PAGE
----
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The abducens nerve

Anatomical variations in its course

Hilel Nathan, Georges Ouaknine and Isaac Z. Kosary

✓ The authors describe the origins and course of the sixth cranial nerve in 62 cadaver or autopsy cases and describe three patterns. In Pattern 1 the nerve originates and runs all its way as a single trunk. In Pattern 2 it originates as a single trunk, but splits into two branches in the subarachnoid space, while in Pattern 3 it originates as two separate trunks. In both Patterns 2 and 3 the trunks perforate the dura mater independently and enter the cavernous sinus by passing one above and the other below the petrosphenoidal ligament. In the sinus the two trunks fuse into a single trunk which then continues to the lateral rectus muscle. The practical neurological importance of these variations is discussed.

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Khalil Salame, Georges E. R. Ouaknine, Nissim Razon and Semion Rochkind


Cage devices were introduced in spinal fusion to overcome the shortcomings of autograft, allograft, and biocompatible implants. The aim of this study was to assess the short-term results of anterior cervical discectomy and fusion (ACDF) in which an interbody carbon fiber cage (CFC) and local osteophyte–derived bone graft were implanted.


A retrospective review was conducted of 100 consecutive patients treated by ACDF in which a CFC was packed with bone fragments obtained from osteophytes at the surgical site. Plain radiographs with dynamic lateral views obtained 1 year postoperatively were used to assess bone fusion, alignment of the cervical spine, and stability. Dynamic radiographs were also obtained at last follow up to determine whether loss of cervical alignment or collapse at the fused disc had occurred.

The mean follow-up period was 25 months. In all cases the cervical lordosis was maintained or corrected to different extents and disc height was restored. Solid fusion was achieved in 98% of the cases. There were no cage-related complications and no cases of cage failure.


The authors conclude that application of the CFC for ACDF is safe, effective, and technically feasible. Osteophytes resected during surgery may be a good alternative material for bone grafting in cage-assisted cervical interbody fusion.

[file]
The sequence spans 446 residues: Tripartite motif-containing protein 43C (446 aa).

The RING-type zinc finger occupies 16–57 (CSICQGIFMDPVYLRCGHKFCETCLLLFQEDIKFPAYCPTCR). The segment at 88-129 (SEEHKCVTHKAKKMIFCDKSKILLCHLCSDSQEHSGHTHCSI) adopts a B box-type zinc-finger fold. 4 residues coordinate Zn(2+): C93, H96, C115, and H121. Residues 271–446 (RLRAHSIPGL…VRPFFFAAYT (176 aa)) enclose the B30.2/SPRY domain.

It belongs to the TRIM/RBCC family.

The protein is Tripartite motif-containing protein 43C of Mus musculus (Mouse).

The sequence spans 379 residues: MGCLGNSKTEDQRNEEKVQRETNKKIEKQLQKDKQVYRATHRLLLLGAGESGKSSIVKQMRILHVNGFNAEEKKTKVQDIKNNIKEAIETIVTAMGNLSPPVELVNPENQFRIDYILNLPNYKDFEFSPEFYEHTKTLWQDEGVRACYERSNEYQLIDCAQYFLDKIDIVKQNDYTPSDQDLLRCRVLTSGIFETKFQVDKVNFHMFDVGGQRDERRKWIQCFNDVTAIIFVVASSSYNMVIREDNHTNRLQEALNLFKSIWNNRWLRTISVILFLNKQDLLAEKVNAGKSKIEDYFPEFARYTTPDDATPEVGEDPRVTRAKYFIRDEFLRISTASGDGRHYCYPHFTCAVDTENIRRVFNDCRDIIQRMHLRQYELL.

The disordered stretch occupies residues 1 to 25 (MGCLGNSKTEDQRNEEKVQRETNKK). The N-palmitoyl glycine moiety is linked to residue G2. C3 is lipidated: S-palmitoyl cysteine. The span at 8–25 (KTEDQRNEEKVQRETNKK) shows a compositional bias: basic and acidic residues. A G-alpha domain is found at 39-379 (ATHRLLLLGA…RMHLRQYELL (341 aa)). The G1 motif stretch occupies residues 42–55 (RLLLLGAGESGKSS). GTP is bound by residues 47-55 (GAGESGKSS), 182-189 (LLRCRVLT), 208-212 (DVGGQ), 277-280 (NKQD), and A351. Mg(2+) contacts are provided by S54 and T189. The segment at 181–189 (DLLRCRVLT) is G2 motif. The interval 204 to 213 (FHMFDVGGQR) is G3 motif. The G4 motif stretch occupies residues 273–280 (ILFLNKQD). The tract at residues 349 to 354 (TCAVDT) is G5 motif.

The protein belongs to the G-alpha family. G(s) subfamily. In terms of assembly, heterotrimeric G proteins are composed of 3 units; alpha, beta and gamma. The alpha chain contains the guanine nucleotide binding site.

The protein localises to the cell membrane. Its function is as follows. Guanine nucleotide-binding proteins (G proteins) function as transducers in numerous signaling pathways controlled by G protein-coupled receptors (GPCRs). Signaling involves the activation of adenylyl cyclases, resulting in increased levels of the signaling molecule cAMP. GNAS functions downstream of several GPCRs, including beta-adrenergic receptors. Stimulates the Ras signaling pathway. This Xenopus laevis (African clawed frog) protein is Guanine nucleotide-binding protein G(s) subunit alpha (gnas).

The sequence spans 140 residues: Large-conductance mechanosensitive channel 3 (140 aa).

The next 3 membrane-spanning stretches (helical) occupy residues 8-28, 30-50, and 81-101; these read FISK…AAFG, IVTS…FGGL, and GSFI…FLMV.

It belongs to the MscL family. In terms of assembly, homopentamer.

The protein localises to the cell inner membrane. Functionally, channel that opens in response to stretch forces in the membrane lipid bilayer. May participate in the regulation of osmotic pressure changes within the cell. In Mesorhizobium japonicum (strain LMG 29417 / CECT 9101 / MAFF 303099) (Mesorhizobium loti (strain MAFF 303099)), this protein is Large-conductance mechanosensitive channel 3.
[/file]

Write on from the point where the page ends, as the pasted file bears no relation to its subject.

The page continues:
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Isaac Z. Kosary, Isaac J. Shacked, Georges Ouaknine and Jackson Braham

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Khalil Salame, Yoram Segev, Dan M. Fliss and Georges E. Ouaknine

Posttraumatic cranio-orbital cerebrospinal fluid (CSF) fistula is very rare. Diagnosis of these fistulas may be difficult, and it is possible that this complication of craniofacial injury is underdiagnosed. Early recognition and adequate treatment is of paramount importance to prevent hazardous complications. The authors report the case of a 20-year-old woman in whom a CSF leak developed through the medial canthus area of her eye after she sustained a mild sports-related injury. Clinical examination and chemical analysis of the fluid led to the correct diagnosis, and the leak was stopped with conservative treatment. It is proposed that a CSF leak through the eye be termed “oculorrhea” as compared with otorrhea and rhinorrhea. The mechanism of the fistula in this patient is discussed, as is the pertinent radiologically demonstrated anatomy and the mechanism of injury. Management and controversies are also discussed.

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Isaac Z. Kosary, Rina Tadmor, George Ouaknine and Jackson Braham

✓ The authors report the use of the water-soluble spinal contrast medium Dimer-X in 100 cases of suspected lumbar disc disease. It was particularly valuable in delineating small laterally-placed protrusions causing root compression, which are often difficult to demonstrate with oily contrast media. Side effects were mild and transient, and no serious complications were encountered.

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Georges Ouaknine, Isaac Z. Kosary, Jackson Braham, Pinhas Czerniak and Hillel Nathan

✓ Thirty patients with the clinical signs of brain death were subjected to a series of laboratory tests reputed to be capable of confirming this state. Three new procedures, electronystagmography, RISA intrathecal studies, and brain temperature tests, are described. The authors conclude that certain bedside tests, namely, electroencephalography, echoencephalography, electronystagmography, and electrocardiographic response to atropine, have been shown to be entirely adequate for a confident diagnosis.